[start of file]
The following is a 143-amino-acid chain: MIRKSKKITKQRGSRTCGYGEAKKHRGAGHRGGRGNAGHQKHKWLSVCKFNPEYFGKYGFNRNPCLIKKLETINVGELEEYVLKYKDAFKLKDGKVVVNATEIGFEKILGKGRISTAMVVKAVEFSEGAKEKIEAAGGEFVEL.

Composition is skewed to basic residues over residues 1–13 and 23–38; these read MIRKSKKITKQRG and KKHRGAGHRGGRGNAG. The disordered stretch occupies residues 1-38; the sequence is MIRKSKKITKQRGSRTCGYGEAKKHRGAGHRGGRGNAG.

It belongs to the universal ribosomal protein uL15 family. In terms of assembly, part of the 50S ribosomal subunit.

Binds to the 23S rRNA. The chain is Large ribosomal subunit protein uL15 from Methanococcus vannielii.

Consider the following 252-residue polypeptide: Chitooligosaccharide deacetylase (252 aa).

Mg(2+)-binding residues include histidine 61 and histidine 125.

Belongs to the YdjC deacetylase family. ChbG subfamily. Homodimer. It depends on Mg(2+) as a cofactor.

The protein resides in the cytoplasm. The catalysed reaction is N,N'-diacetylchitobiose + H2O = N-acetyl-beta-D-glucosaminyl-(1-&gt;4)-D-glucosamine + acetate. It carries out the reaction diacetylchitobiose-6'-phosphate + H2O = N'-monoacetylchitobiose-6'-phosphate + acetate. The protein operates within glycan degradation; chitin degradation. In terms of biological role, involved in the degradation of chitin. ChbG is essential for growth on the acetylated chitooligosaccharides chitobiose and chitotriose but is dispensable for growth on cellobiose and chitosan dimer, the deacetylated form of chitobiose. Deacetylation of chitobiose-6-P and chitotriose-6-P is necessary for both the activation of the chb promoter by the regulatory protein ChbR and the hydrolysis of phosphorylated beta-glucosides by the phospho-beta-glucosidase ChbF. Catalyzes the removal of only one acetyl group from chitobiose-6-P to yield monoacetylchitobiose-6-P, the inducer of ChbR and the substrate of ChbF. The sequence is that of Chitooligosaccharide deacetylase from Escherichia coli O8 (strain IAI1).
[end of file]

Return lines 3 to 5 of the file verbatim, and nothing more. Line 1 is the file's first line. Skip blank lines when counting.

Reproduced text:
It belongs to the universal ribosomal protein uL15 family. In terms of assembly, part of the 50S ribosomal subunit.

Binds to the 23S rRNA. The chain is Large ribosomal subunit protein uL15 from Methanococcus vannielii.

Consider the following 252-residue polypeptide: Chitooligosaccharide deacetylase (252 aa).